Die EZB hat den Bogen überspannt

PRINCETON – Durch die kürzlich erfolgte Entscheidung des deutschen Bundesverfassungsgerichtes, die Klage gegen das so genannte „Outright Monetary Transactions“-Anleihekaufprogramm der Europäischen Zentralbank dem Europäischen Gerichtshof (EuGH) zur Entscheidung vorzulegen, bleibt die Zukunft des Programms ungewiss. Klar ist, dass die wirtschaftlichen Überlegungen – und auch die Politik – hinter dem OMT-Programm Schwachstellen aufweisen.

Das OMT-Programm ist im August 2012 entstanden als monatelang unerbittlich steigende Risikoprämien für spanische und italienische Staatsanleihen das Fortbestehen der Eurozone und die Weltwirtschaft gefährdeten. Um das Vertrauen wiederherzustellen und den Regierungen Zeit für die Verringerung der Kreditaufnahme zu verschaffen, gelobte EZB-Präsident Mario Draghi „alles Notwendige zu tun“, um die Eurozone zu erhalten – und das bedeutete potenziell unbegrenzte Ankäufe von Staatstiteln krisengeschüttelter Mitglieder der Eurozone.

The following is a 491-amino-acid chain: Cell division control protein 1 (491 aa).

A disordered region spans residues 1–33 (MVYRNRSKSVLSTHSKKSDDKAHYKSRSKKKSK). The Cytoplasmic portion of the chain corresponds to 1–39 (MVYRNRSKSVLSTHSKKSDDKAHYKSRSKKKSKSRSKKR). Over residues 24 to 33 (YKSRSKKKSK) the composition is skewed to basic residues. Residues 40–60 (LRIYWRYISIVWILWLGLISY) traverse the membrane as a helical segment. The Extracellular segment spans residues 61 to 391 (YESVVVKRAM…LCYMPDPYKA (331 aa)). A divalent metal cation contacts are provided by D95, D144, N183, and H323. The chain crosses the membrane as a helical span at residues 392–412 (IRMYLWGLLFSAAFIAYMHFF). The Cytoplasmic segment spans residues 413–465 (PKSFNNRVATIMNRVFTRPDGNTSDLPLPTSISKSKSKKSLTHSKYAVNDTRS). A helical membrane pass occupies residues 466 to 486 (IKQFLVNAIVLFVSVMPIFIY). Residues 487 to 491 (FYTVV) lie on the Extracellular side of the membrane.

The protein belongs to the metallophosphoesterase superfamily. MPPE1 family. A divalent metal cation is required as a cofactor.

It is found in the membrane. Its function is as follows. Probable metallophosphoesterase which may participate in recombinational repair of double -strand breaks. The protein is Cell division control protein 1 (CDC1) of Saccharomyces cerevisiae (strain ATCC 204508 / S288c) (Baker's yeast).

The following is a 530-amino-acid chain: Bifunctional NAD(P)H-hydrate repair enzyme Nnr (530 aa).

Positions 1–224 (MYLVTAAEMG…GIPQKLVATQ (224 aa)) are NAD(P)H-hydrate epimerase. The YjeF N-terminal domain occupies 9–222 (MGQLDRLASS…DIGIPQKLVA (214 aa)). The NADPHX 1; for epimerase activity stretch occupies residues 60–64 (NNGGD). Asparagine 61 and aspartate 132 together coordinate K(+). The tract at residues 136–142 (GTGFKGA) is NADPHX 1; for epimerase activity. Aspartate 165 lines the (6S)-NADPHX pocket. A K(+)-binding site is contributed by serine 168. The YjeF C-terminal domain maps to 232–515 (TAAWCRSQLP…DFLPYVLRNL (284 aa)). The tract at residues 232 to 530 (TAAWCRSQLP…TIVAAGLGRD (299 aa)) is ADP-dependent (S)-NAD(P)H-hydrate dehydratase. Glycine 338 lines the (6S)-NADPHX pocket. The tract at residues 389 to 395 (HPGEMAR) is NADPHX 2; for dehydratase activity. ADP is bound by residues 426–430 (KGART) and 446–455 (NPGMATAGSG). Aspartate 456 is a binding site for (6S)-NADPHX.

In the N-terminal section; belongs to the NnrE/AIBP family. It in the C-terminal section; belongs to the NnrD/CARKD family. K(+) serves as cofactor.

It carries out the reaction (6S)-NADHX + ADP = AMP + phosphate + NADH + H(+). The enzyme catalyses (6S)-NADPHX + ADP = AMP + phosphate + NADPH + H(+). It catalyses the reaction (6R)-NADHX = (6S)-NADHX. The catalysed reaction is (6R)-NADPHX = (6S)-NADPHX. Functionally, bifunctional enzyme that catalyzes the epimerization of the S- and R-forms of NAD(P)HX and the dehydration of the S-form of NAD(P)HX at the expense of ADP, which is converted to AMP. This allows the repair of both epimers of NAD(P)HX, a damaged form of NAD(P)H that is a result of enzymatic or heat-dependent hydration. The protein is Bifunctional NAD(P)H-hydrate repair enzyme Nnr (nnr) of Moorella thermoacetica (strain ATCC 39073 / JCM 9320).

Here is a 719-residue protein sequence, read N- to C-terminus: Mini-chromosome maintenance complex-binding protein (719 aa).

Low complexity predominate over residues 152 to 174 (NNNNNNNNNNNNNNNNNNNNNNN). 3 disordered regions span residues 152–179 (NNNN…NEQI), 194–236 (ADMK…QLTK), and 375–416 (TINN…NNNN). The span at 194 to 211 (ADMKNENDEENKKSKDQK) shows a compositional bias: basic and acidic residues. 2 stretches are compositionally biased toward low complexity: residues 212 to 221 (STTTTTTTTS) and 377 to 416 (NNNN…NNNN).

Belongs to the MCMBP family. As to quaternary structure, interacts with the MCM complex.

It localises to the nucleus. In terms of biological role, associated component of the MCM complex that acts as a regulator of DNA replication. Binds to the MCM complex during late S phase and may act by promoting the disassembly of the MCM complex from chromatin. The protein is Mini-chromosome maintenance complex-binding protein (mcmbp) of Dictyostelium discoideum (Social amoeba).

Draghis Ankündigung hat funktioniert und die Risikoprämien in den Krisenländern der Eurozone deutlich sinken lassen. Doch Jörg Weidmann, Präsident der Deutschen Bundesbank und Mitglied des EZB-Rates, hat das OMT-Programm umgehend infrage gestellt und geltend gemacht, dass das Programm über das Mandat der EZB hinausgeht und gegen Artikel 123 des Vertrages von Lissabon verstößt, der die monetäre Staatsfinanzierung verbietet. Bevor das OMT-Programm jemals aktiviert worden ist, hat Weidmann die Angelegenheit vor das Bundesverfassungsgericht gebracht.

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